Wireless networking initiatives are spreading across the Defense Department as the military embraces 5G technology.
On Oct. 8, the Pentagon awarded $600 million in contracts to several companies that will test out uses of fifth-generation wireless networks at military installations nationwide. Those projects advance alongside the Air Force’s rollout of 5G at its own bases.
Telecommunications giants such as AT&T and Verizon promise that 5G will be faster and more reliable than earlier cellular and computer connections to the Internet. The military wants to leverage those advances so it can digitize its offices and flightlines, ditch manual processes, and offer troops the same connectivity they get at home or in the private sector.
“The Department of Defense is at the forefront of cutting-edge 5G testing and experimentation, which will strengthen our nation’s warfighting capabilities as well as U.S. economic competitiveness in this critical field,” Michael Kratsios, acting undersecretary of defense for research and engineering, said in an Oct. 8 release. “Today’s announcement demonstrates the department’s commitment to exploring the vast potential applications and dual-use opportunities that can be built upon next-generation networks.”
Three bases tapped for 5G experiments host Air Force units: Joint Base Lewis-McChord, Wash., Nellis Air Force Base, Nev., and Hill Air Force Base, Utah. Naval Base San Diego, Calif., and Marine Corps Logistics Base Albany, Ga., are participating as well.
As previously reported, the JBLM project will look at using 5G to enable augmented and virtual reality equipment for mission planning, training, and operations. DOD tapped GBL System Corp., AT&T, Oceus Networks, and Booz Allen Hamilton for that effort.
At Nellis, Airmen will try using 5G to connect disaggregated command-and-control systems that would need to deploy quickly in an emergency. AT&T is the sole contractor in that experiment.
Hill will partner with Nokia, General Dynamics, Booz Allen, Key Bridge Wireless, Shared Spectrum Company, and Ericsson to prove whether Air Force radars can share the electromagnetic spectrum with 5G cellular devices.
The Marines are exploring the idea of a “smart warehouse” with digital inventory tools in partnership with Federated Wireless, General Electric, KPMG, and SRC. And the Navy is working with AT&T, GE, Vectrus Mission Solutions, and Deloitte Consulting on a similar warehouse project as well as 5G-connected drones, biometrics devices, cameras, and more.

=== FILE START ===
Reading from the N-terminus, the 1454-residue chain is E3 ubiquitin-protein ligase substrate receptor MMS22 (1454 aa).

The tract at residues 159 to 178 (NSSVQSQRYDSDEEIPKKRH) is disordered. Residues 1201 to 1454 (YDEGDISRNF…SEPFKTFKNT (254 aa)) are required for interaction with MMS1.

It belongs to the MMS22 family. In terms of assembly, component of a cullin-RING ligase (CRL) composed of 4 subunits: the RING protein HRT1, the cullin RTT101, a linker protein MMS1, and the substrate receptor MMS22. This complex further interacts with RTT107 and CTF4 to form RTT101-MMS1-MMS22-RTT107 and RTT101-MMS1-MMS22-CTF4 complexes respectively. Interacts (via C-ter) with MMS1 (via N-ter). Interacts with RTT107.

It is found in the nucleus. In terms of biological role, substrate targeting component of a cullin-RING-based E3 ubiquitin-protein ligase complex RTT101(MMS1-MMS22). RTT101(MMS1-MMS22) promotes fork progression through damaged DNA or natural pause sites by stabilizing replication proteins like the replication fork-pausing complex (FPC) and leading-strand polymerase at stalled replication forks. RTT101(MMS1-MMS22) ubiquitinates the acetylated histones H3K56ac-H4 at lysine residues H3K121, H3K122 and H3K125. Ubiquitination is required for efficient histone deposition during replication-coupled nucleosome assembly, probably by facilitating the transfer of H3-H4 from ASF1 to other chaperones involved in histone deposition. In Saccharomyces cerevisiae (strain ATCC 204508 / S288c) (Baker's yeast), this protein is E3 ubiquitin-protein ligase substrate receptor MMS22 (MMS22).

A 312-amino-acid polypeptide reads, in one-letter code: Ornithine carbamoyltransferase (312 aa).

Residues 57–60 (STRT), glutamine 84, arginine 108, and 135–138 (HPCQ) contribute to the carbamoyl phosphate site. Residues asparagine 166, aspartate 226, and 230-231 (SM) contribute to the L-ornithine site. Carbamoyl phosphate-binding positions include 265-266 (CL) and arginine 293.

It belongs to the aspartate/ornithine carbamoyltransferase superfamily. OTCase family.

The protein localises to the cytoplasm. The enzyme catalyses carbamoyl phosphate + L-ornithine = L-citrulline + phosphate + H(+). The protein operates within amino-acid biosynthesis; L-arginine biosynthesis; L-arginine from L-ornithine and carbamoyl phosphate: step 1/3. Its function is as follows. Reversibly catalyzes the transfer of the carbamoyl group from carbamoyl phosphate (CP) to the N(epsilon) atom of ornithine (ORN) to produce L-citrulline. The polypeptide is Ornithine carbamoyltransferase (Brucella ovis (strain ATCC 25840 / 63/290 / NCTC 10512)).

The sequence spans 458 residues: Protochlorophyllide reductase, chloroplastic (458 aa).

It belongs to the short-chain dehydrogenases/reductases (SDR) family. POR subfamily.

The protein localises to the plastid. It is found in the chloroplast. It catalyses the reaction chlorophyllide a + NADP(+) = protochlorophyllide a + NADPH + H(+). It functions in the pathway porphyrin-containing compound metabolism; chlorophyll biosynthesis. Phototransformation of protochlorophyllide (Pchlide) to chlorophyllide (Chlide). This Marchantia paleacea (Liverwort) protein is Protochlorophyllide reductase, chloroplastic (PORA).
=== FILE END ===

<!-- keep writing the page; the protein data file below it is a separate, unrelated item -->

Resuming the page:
DOD said this is the first round of 5G experimentation contracts, and it will announce work at more sites in the future.
Meanwhile, the coronavirus pandemic has slowed the Air Force’s plan to bring wireless connectivity to 10 bases in the southeast U.S. Those installations include Moody Air Force Base, Ga.; Robins Air Force Base, Ga.; Dobbins Air Reserve Base, Ga.; Seymour Johnson Air Force Base, N.C.; Joint Base Charleston, S.C.; Shaw Air Force Base, S.C.; McEntire Joint National Guard Base, S.C.; Tyndall Air Force Base, Fla.; Arnold Air Force Base, Tenn.; and Grissom Air Reserve Base, Ind.
Two bases have received “Long-Term Evolution” (LTE) capabilities, or an upgraded version of earlier wireless connectivity so far, a Department of the Air Force spokesman told Air Force Magazine. The service said last year that Verizon would install 5G infrastructure on or near Air Force and Space Force property under 25-year leases that cost the Air Force nothing.
“As bases are now opening and allowing visitors, work is restarting,” he said. “For the two bases that initially received the LTE capability, there has been a significant quality-of-life enhancement for the base population. As additional small cells are installed, as well as adding 5G capabilities, this will increase cellular capabilities in the workspaces.”
The Air Force is splitting its rollout into regions, and plans to pick a telecommunications company in December to bring 5G to bases in the Midwest and Northwest. It will also solicit 5G firms for bases in Alaska by the end of the year, with more agreements to come in 2021.
As part of a separate push to outsource information technology services to private companies, the Air Force wants AT&T and Microsoft to bring 5G to seven bases—Buckley Air Force Base, Colo.; Offutt Air Force Base, Neb.; Joint Base Elmendorf-Richardson, Alaska; Hurlburt Field, Fla.; Cannon Air Force Base, N.M.; and Maxwell Air Force Base, Ala.—by 2022. The other armed forces have similar initiatives at their own bases as well.
“Once fielded, we anticipate 5G networks to enable a transformative level of speed and connectivity that will connect more devices and accelerate digital transformation for the [Department of the Air Force] and families at these installations,” the spokesman said.
Installations that will fall under the next two 5G leasing agreements include:
- Buckley Air Force Base, Colo.
- Cannon Air Force Base, N.M.
- Cavalier Air Force Station, N.D.
- Cheyenne Mountain Air Force Station, Colo.
- Creech Air Force Base, Nev.
- Davis-Monthan Air Force Base, Ariz.
- Ellsworth Air Force Base, S.D.
- F.E. Warren Air Force Base, Wyo.
- Grand Forks Air Force Base, N.D.
- Hill Air Force Base, Utah
- Holloman Air Force Base, N.M.
- Kirtland Air Force Base, N.M.
- Luke Air Force Base, Ariz.
- Minneapolis-St. Paul Air Reserve Station, Minn.
- Minot Air Force Base, N.D.
- Nellis Air Force Base, Nev.
- Offutt Air Force Base, Neb.
- Peterson Air Force Base, Colo.
- Schriever Air Force Base, Colo.
- U.S. Air Force Academy, Colo.
- Clear Air Force Station, Alaska
- Eareckson Air Station, Alaska
- Eielson Air Force Base, Alaska
- Joint Base Elmendorf-Richardson, Alaska
- King Salmon Air Force Station, Alaska